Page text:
Why does methadone remain a preferred drug in most states?

According to Medicaid officials, the main reason is cost. In a 2014 policy statement, the Academy of Pain Medicine wrote: “Most states have designated methadone as a preferred analgesic, presumably because its low cost results in savings for publicly funded health plans.” Methadone is available in generic form and costs pennies per dose.

States Take Action

In 2013, North Carolina became the first state to remove methadone from its preferred drug list, according to research by the Academy of Pain Medicine.  

The policy shift required a vote by an independent state Medicaid advisory group known as the pharmaceutical and therapeutic (or P&T) committee, made up of practicing doctors, nurses and pharmacists.  Methadone was not banned. It was simply limited to patients with chronic pain who had previously been treated with other opiate medications.

The District of Columbia and at least 16 other states took similar actions. Arkansas, Georgia, Kansas, Minnesota, Missouri, Montana, Nevada, New Hampshire, New York, Oregon, Rhode Island, South Carolina, Tennessee, Texas, West Virginia and Wyoming no longer list methadone as a preferred long-acting analgesic.

Three times a year, Medicaid P&T panels in nearly all states review new drugs for safety, efficacy and cost effectiveness. If they pass muster, the new drugs are added to the preferred list. When generics come onto the market or when manufacturers offer deeper discounts on a drug, they too may be added to the preferred list. Sometimes drugs are added to the list at the urging of physicians who have used them frequently with positive results.

Once a year, P&T committees re-review all drugs on the preferred list for safety and efficacy and to determine whether they are still the cheapest among competing alternatives.  That’s when the dangers of methadone might be discussed.     

West Virginia, which has the highest per-capita opiate death rate in the country, made the change with little fanfare. According to Medicaid’s chief pharmacist Vicki Cunningham, who attended the October 2014 P&T committee meeting, the vote was unanimous. As of Jan. 1, methadone became a non-preferred, long-acting analgesic for Medicaid patients in West Virginia. “It’s an unusual move,” Cunningham said. “I was pretty proud of it, truthfully.”

The physician who suggested the committee remove methadone from the preferred drug list, Charleston internist Dr. Bradley Henry, said he did it because he noticed a young resident with little experience had prescribed the drug. “I realized it was out there for anyone to use,” he said.

Henry agreed the move was unusual. Taking drugs off preferred lists is not what P&T committees do. “It’s not about taking things off the list,” he said.  “It’s 100 percent about putting things on.”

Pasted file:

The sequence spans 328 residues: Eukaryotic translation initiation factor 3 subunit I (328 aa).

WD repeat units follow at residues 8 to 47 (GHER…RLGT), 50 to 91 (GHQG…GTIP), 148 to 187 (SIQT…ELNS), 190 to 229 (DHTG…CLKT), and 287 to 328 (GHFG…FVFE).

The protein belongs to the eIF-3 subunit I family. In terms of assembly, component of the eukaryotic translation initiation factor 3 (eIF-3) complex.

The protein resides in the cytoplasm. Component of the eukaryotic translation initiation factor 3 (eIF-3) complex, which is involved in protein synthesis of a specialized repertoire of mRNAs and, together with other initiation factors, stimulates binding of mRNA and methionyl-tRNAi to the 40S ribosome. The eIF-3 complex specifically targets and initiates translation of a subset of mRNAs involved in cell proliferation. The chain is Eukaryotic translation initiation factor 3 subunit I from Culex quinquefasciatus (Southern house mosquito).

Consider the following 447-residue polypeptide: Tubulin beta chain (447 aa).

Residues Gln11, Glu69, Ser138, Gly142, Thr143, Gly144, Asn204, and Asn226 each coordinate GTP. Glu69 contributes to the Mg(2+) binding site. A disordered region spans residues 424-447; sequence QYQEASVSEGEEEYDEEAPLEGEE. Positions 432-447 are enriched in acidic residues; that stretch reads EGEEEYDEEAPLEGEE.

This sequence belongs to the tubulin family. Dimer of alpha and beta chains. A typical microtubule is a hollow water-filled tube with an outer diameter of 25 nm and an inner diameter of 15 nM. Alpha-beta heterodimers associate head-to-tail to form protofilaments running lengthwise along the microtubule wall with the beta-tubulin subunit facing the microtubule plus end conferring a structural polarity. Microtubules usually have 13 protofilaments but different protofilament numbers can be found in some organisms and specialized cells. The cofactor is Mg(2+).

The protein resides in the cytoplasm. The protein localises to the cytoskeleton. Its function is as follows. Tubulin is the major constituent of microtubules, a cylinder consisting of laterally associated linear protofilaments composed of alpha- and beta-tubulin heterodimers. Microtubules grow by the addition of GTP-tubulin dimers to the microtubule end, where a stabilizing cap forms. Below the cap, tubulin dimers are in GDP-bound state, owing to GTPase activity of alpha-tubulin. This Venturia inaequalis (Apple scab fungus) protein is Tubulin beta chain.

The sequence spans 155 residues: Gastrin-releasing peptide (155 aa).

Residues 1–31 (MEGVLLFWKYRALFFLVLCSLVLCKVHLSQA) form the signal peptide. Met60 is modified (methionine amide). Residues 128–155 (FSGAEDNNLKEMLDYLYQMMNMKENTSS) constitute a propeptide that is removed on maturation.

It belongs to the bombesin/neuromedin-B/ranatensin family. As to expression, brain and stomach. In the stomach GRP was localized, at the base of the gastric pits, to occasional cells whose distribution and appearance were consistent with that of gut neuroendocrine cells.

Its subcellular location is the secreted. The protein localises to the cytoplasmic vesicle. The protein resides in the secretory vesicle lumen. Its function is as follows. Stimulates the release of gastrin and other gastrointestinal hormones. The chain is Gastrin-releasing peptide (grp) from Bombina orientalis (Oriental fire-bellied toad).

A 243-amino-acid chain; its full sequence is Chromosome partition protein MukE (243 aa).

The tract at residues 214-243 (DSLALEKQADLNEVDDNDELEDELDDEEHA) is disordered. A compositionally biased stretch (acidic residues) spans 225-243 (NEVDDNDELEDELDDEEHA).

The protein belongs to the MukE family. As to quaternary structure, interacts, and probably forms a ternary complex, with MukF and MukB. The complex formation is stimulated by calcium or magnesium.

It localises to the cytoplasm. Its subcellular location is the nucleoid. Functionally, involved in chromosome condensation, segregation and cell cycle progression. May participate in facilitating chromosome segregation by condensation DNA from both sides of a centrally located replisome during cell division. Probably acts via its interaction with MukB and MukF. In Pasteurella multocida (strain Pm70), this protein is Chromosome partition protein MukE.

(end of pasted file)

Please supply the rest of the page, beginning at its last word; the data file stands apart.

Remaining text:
According to Henry, doctors and drug companies often lobby the committee to put a drug on the preferred list. But despite local and national publicity about the dangers of methadone, he did not recall anyone directly urging the committee to remove it from the preferred list. “We’re always open to opinions,” Henry said. Anyone, whether a state resident or not, can attend the eight-hour annual meeting or contact a member of the committee any time of year, he said.

Even if it is too soon to say whether removing methadone from West Virginia’s preferred list will reduce the number overdose deaths, Becker of West Virginia’s Medicaid program said the newly instituted preauthorization process may have averted at least one casualty.

A primary care doctor requested authorization earlier this year to prescribe 60 milligrams of methadone per day for a patient with chronic pain who had not previously been treated with opiate pain medications. Becker said he called the doctor immediately to explain to him that starting with such a high dosage – double the recommended level for beginning pain therapy – could kill a patient who has not built up a tolerance for opiates. 

A Different Approach

Washington state, which has the third-highest methadone death rate in the country after Maine and Utah, decided not to take the pain medicine off its preferred list. The committee decided “it was not the drug’s problem, it was the prescribers’ problem,” said Dr. Charissa Fotinos, deputy chief medical officer for the Washington State Health Care Authority, which administers Medicaid.

Instead, the committee decided to write warning letters to the top 20 prescribers of the drug and visit their offices to educate them on the long-acting opiate’s tricky pharmacology. That was in December 2012, Fotinos said, shortly after The Seattle Times published an investigative report showing a disproportionate share of people who had died of accidental methadone overdoses in the state were low-income Medicaid beneficiaries.

Since then, the number of methadone overdose deaths has come down. In 2006, the peak year for methadone deaths in Washington state and the rest of the country, the drug was involved in 55 percent of all opiate related deaths in the state. Sixty-three percent of those were traced to a recent prescription for the drug as a pain medication. In 2013, methadone was involved in only 26 percent of all opiate deaths, and of those, only 38 percent were tied to a recent prescription, according to the Washington State Health Care Authority.

Washington state’s effort to educate methadone’s most frequent prescribers may be responsible for the decline in deaths. In response to Stateline’s inquiry, Fotinos said the P&T committee will consider whether to remove methadone form Medicaid’s preferred list at its next meeting scheduled for October 21.